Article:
Articles

How Jesus’ Sonship, Kingship, and Lordship Affirm His Deity

In Soul Food on March 15, 2012 by The Spillover

Good stuff from Jared C. Wilson:

God is faithful, by whom you were called into the fellowship of his Son, Jesus Christ our Lord.
– 1 Corinthians 1:9

The Bible reveals that Jesus was/is God in the flesh. The Bible also reveals Jesus as Son of God, Christ, and Lord. But even these titles/vocations reveal Jesus’ deity. How so?

Jesus’ Sonship as Deity
The title of Son of God (the only begotten) speaks not just to Jesus positional relationship with the Father but his unique nature in connection with the Father. The Nicene creed elucidates it like this:

. . . the only-begotten Son of God, begotten of the Father before all worlds; God of God, Light of Light, very God of very God; begotten, not made, being of one substance with the Father, by whom all things were made.

 But aren’t we all sons (and daughters) of God? In one sense, yes, but not in the same total sense that Jesus is. In fact, John 1:12 tells us that it is only through Jesus’ Sonship (which in the context of John 1 and elsewhere we learn is eternal) that we can receive the right to become sons of God ourselves. Jesus didn’t have to qualify that way. He has this Sonship unequivocally and unconditionally — again, eternally.

When the Scriptures say Jesus is the Son of God, then, they are not just pointing out that Jesus is in relationship to the Father as a son is to his father but that Jesus is in relationship to the Father as very God to very God. Even the Pharisees understood this: “This was why the Jews were seeking all the more to kill him, because not only was he breaking the Sabbath, but he was even calling God his own Father, making himself equal with God” (John 5:18). And in John 10, when Jesus says that he and the Father “are one” (v.30) the grumblers don’t hear him to be merely saying he’s in agreement with the Father but that he and the Father are of the same essence, which is why they take up stones to kill him for blasphemy (v.33). They say, “You a man are making yourself out to be God.”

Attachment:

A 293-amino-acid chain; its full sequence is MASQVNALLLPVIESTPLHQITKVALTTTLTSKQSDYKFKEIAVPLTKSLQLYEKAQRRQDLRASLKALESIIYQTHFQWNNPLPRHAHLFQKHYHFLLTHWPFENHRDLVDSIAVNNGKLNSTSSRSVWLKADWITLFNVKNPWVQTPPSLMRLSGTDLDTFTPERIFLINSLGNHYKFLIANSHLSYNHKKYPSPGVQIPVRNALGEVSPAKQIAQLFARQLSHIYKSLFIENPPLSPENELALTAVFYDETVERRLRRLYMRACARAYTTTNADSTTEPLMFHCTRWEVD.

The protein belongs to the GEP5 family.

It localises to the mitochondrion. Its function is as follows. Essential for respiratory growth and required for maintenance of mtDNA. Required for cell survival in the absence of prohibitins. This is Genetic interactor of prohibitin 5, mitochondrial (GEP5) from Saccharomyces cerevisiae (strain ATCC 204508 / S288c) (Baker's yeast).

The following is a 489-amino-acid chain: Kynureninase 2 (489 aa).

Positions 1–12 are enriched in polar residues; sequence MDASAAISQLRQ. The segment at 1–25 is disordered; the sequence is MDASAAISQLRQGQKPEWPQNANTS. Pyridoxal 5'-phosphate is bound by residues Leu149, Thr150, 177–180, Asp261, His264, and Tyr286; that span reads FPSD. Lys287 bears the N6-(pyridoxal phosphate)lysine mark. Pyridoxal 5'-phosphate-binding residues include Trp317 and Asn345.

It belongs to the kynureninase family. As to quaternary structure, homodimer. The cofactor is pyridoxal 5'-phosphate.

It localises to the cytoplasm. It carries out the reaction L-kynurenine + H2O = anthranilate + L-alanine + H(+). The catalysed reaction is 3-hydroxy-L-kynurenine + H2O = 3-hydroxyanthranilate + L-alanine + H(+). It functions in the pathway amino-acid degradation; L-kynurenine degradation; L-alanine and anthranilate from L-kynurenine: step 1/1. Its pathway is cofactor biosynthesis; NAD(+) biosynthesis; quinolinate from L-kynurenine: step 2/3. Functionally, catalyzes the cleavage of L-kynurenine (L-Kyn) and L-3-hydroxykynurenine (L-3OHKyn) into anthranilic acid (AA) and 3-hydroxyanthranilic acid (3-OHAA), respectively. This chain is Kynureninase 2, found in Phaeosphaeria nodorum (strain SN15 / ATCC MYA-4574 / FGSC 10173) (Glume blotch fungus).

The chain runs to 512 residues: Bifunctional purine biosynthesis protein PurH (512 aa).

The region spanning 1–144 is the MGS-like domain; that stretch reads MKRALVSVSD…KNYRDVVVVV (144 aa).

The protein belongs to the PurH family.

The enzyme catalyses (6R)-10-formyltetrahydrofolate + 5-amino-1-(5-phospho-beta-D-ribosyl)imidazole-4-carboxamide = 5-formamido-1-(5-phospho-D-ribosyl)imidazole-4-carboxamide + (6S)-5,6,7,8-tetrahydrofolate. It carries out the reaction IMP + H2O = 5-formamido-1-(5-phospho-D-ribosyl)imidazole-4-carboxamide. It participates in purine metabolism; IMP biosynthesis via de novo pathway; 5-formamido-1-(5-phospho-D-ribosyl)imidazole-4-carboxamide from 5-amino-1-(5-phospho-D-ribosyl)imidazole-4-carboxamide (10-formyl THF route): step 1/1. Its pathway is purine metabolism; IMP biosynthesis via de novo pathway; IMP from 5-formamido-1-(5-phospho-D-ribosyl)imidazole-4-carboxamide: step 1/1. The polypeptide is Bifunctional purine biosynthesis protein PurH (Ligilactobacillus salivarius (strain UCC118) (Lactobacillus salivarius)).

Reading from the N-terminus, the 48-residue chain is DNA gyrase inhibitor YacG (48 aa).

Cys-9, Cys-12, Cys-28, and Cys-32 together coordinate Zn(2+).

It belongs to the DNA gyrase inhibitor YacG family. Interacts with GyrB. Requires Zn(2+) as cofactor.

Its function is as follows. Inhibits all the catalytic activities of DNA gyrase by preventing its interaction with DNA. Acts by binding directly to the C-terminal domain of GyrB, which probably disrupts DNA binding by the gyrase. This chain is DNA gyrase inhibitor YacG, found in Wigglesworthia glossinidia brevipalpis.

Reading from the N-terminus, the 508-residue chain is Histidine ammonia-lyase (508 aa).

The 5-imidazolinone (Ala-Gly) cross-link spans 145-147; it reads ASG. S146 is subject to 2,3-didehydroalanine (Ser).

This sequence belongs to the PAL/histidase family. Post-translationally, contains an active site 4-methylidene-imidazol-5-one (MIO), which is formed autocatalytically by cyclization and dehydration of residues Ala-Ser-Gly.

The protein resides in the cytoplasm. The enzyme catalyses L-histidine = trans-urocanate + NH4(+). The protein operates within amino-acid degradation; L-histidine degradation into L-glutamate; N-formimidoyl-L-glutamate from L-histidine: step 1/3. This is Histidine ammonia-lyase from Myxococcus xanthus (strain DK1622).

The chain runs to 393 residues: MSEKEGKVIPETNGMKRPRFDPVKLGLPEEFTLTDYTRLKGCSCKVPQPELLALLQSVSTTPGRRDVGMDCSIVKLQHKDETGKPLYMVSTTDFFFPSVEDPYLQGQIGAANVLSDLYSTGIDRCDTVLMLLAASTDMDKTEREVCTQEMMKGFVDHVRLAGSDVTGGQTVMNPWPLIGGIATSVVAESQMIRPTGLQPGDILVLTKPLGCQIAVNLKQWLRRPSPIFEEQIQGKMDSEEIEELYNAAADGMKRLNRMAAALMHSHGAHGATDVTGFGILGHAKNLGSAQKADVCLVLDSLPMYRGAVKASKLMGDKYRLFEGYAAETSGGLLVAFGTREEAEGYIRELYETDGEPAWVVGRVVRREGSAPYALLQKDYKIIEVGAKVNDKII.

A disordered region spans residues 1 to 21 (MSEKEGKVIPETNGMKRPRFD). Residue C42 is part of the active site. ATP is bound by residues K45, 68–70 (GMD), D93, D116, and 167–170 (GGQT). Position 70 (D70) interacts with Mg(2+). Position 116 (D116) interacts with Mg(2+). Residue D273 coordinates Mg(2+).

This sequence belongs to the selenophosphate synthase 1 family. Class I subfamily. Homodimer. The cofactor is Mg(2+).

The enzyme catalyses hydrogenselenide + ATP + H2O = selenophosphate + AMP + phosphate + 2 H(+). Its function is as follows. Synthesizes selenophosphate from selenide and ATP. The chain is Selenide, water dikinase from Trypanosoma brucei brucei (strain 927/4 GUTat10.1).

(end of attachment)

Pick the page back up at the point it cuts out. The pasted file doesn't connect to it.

Jesus’ Kingship as Deity
The word “Christ” is a messianic title. It literally means “anointed one” and was commonly understand as a reference to the long-awaited messiah, the ultimate fulfillment of the hoped-for King of the Jews. But biblically speaking, Jesus’ kingship is not on par with the kings who came before. And while the Jews did not expect that the messiah would be God — a common anachronistic mistake of contemporary Christians — the truth revealed in the new covenant is lurking in the shadows of the old covenant nonetheless. Throughout the prophets, God promises to be Israel’s king himself. See Hosea 13:16 for example. N.T. Wright is one scholar who has been helpful in pointing out both that Jewish messianic expectation was not for a God-Man but that God defied their expectations by giving them one anyway, saying the story the Scriptures tell is that of God becoming King. In the messianic prophecy of Isaiah 9:6, we learn this about the anointed one to come: “For to us a child is born, to us a son is given; and the government shall be upon his shoulder, and his name shall be called Wonderful Counselor, Mighty God, Everlasting Father, Prince of Peace” [emphasis added]. The king will be called Mighty God.

The New Testament connects Jesus’ kingship with his deity as well. Paul in Romans 9:5 tells us that the Christ is God over all. In Hebrews 1:8 we read, “Your throne, O God, is forever and ever,” and this is said to the Son.

Jesus’ Lordship as Deity
This is the shortest line to draw, as Jesus’ Lordship is an affirmation of his sovereignty, and an affirmation of sovereignty — especially the kind of total sovereignty ascribed inHebrews 1:3 (he upholds the universe with his powerful word), Colossians 1:15-20, andRevelation 5:13 — is an affirmation of deity. When the Scriptures say Jesus is Lord, they are not just saying he is in charge but that he is in charge as God is in charge because in fact he is God (e.g. Hebrews 1:3′s “the radiance of his glory and the exact imprint of his nature”).

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